126.96.36.199.2. FIFO Latency Calculation
Latency through FIFOs (in PC mode) may vary from reset to reset. You can determine that variation by using the appropriate FIFO latency calculation logic. The phase measuring technique measures the distance between read and write counters. The phase measuring circuit is designed to work in the case of a phase comp FIFO and in the case of a phase comp FIFO where the read and write pointers may have an exact 2:1 ratio.
To measure the fullness of the FIFO, run your sampling clock at a rate that is not equal to the parallel clock. The guideline for calculating the sampling clock is that the sampling clock sweeps various phase relationships relative to the parallel clock. Using a simple counter, you should determine how often the resulting pulse is a 1 versus a 0. You can find this implementation in the FIFO latency calculation logic referenced below.
Below is an example implementation of the FIFO latency calculation logic. Each FIFO in phase compensation mode has a latency measurement port (read only) available at the PCS-Core interface. Each latency measurement port supplies the latency pulse whose duty cycle depends on the FIFO latency. This latency pulse is further processed in the FPGA fabric to calculate FIFO latency. There are four similar pulses for the four FIFOs, and you must perform latency calculations on all of them separately. The IP represented in the following figure represents the logic in the FPGA fabric that performs the latency calculation. This IP is not a part of the Native PHY IP core, so you must instantiate it exclusively. Output of the IP is the Total FIFO count bus. This bus produces the result of the FIFO latency calculation. This result can only be read when the calculation is complete, and is denoted by the result_ready signal coming out of the IP. Refer to FIFO Latency Calculation.
Once result_ready is asserted, you can read data on the Total FIFO count bus and calculate latency time using the following equation.
The latency pulse available at a latency measurement port of a FIFO appears as shown below. The duty cycle of the pulse depends on the difference between the read and write pointers at a particular instant. The duty cycle of a pulse varies with time as both read and write pointers move. To find the actual latency through the FIFO, the IP block calculates the average of latency pulse duty cycles for an appropriate duration.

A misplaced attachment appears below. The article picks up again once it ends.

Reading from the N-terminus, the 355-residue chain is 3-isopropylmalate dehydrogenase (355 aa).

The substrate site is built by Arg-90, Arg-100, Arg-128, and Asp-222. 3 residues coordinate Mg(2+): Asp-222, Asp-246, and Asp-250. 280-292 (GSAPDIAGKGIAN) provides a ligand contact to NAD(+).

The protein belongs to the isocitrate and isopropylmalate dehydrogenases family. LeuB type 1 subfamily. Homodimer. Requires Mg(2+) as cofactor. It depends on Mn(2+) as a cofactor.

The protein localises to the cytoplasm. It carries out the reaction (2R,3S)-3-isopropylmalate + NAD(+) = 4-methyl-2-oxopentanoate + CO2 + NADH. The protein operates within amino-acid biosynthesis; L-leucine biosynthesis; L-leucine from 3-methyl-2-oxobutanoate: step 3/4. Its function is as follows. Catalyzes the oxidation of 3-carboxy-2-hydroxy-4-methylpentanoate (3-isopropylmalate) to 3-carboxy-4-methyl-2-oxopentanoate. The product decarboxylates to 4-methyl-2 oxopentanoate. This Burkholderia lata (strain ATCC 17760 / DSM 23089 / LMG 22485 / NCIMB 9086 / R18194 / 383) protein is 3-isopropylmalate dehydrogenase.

As seen in the figure below, a sampling clock (LATENCY_SCLK) samples the pulse. After the sampling duration, all the samples of 1s are accumulated and appear at the Total FIFO count output bus, which is then used in FIFO Latency Calculation to calculate latency (in nsec). The Number of pulses parameter is the actual number of latency pulses for which the latency calculation logic executes. This parameter defines the execution time of the latency calculation logic. The design file referenced below defaults to 128 latency pulses to calculate FIFO latency. Due to hardware limitations, the sampling clock cannot be higher than 260 MHz.
|latency_sclk||Input||Sampling clock required by the latency calculation logic|
|start_calc||Input||Control signal to start the latency calculation|
|total_fifo_count||Output||Result from the latency calculation logic|
|result_ready||Output||Status signal that signifies completion of the latency calculation logic|
Follow these guidelines for the preferred frequency for latency_sclk:
- latency_sclk must be ≤ 260 MHz.
- The ratio of parallel clock to latency_sclk, when expressed in lowest terms, should have denominator of at least 50, but preferably, more than 100. The ideal resultant latency_sclk should be between 200 MHz to 260 MHz.
- Do not use a latency_sclk frequency that is a multiple of tx_clkout.
Table 92. Parallel Clock to latency_sclk Ratio Scenarios tx_clkout Frequency Correct latency_sclk Frequency Incorrect latency_sclk Frequency 150 MHz 209 MHz 160 MHz 245 MHz 247 MHz 250 MHz 300 MHz 247 MHz 260 MHz
You can create latency_sclk using the IOPLL or the external reference clock.